Let's face it, most sales are getting more complex and commoditization is running rampant. Customers are placing pressure on prices like never before. For many sales professionals, they simply are not winning as many sales as they had in the past. Is it realistic to think that they can win more if they just work harder and do more with the same outmoded sales practices? It has been described that continuing to do the same behaviors while expecting different results -- is insanity.

As professionals in today's highly competitive market, we must change our thinking. Exceptional sales professionals do not think like typical sales people, they think like business people. They do not see themselves as people who "sell," rather, they see themselves as business professionals who diagnose and solve business problems. This is what sets them apart from the pack.

Professionals who think this way avoid common sales pitfalls such as making early and frequent presentations, or engaging in never-ending dry runs, both instances resulting in time wasted and sales never made. They have made what most would describe as a 180-degree turnaround from commonly accepted sales practices.

As salespeople, we are "guilty until proven innocent." We're always suspected of being self-serving and focused solely on closing the sale for our financial benefit. Unfortunately, conventional sales behavior reinforces those suspicions. This is why it is so powerful to literally do the opposite of what salespeople are expected to do. As an example, how frequently have you been asked, "What makes your solution better than (insert competitor's name here)?" How do you think over 95% of salespeople respond to that? Exactly -- they'll jump right into presentation mode, detailing the features that make their solution the best choice. And what percent of that story will the customer likely believe?

Now, consider an opposite response, something like, "Right now, I'm not sure that we would be the best choice. They're a great company. However, at this point, I'm not sure I understand enough about your business and what you are trying to accomplish, that I would be comfortable recommending one or the other of us. Let me ask you this... "(Now ask a powerful diagnostic question that really causes the customer to think and examine their situation.) Some of you might have a knot in your stomach right now, thinking, "No way would I, or could I, say that." That's the very point -- you wouldn't expect a salesperson to say that, nor would your customer. However, you would expect a colleague or your best friend to say something like that.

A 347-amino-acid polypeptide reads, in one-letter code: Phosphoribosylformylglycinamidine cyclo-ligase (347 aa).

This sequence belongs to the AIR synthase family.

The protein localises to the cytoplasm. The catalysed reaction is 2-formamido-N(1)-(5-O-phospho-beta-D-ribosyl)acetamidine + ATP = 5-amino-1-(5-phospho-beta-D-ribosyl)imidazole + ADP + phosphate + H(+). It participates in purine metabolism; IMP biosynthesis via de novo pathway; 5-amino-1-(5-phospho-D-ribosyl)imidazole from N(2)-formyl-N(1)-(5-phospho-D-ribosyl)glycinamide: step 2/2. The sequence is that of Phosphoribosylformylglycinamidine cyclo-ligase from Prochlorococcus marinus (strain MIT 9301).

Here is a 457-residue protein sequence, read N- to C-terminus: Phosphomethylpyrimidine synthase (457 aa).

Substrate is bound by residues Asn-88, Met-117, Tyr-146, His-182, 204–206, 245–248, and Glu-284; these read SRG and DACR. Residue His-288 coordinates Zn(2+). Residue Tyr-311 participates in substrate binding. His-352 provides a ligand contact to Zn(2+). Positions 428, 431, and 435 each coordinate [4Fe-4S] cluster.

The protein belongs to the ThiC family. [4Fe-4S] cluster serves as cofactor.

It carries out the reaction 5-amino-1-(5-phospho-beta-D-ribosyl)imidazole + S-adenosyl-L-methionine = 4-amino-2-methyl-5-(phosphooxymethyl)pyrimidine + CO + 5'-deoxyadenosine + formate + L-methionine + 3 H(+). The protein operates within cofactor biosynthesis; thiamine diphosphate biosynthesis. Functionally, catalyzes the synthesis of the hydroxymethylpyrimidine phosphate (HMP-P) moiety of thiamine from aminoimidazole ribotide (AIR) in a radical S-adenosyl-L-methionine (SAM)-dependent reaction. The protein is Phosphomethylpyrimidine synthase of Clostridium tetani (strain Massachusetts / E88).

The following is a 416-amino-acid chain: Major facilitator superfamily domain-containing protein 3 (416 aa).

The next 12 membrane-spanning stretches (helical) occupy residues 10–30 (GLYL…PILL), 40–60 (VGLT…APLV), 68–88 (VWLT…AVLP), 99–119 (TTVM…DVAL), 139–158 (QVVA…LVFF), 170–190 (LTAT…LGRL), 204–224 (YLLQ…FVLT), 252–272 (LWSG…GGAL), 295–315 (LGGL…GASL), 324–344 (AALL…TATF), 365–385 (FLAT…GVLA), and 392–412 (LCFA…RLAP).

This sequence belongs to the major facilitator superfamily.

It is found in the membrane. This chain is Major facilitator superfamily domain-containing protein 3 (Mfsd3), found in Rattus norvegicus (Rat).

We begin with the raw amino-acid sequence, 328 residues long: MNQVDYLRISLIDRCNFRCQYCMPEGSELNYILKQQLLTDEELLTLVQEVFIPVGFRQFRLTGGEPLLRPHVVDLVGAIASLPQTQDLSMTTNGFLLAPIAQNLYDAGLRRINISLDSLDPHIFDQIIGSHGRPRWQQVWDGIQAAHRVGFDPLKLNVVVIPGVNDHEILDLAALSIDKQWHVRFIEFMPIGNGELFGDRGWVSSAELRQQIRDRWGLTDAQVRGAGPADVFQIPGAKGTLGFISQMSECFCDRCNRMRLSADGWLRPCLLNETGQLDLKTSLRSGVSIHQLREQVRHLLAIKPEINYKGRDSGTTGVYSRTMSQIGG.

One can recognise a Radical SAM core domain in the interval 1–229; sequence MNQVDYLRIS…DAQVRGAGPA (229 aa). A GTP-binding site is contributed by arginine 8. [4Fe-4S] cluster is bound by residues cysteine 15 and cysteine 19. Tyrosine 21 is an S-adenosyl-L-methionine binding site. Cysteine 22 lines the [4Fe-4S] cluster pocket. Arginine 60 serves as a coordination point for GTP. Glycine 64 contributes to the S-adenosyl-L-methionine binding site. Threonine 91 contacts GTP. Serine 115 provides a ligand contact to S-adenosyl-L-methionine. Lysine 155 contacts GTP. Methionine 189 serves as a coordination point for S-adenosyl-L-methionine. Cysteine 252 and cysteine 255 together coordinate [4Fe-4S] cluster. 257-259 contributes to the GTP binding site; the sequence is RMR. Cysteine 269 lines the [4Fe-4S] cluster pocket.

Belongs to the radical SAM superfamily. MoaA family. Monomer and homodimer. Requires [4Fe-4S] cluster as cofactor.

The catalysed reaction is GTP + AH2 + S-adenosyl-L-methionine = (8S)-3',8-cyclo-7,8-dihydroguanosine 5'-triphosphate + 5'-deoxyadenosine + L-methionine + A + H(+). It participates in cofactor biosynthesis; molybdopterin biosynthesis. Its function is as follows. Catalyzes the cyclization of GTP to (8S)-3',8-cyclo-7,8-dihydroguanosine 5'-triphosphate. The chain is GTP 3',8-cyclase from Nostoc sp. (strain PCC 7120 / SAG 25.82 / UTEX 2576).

An interesting analogy to employ here would be that of a physician. Think of yourself as a doctor. Your objective wouldn't be to sell surgery, but instead, to guide your patient to a quality decision by helping them thoroughly understand their problem... that is, if they actually have one. After all, heart surgeons don't feel they've failed if they don't persuade everyone they examine to have heart surgery.

A salesperson should no more make a presentation to every prospect than a physician should prescribe medication or surgery for every patient. Presenting a solution before you've thoroughly defined the problem would be like discussing the details of surgery before diagnosing the disease and before the patient recognizes they are at risk and want to do something about it. Prescription without diagnosis is malpractice.

Presenting a solution to a problem the customer doesn't have, does not recognize, or won't do anything about, is a tremendous waste of personal and corporate resources. The exceptional sales professionals are always thinking from their customer's perspective. They are thinking like a doctor, "First do no harm." They are thinking long-term relationship and mutual benefit.

This mode of thinking requires a radical change in the mindset of most salespeople and it is well worth the effort. Exceptional sales professionals who use a diagnostic, customer-focused approach are viewed by their customers as valued advisors, partners and colleagues.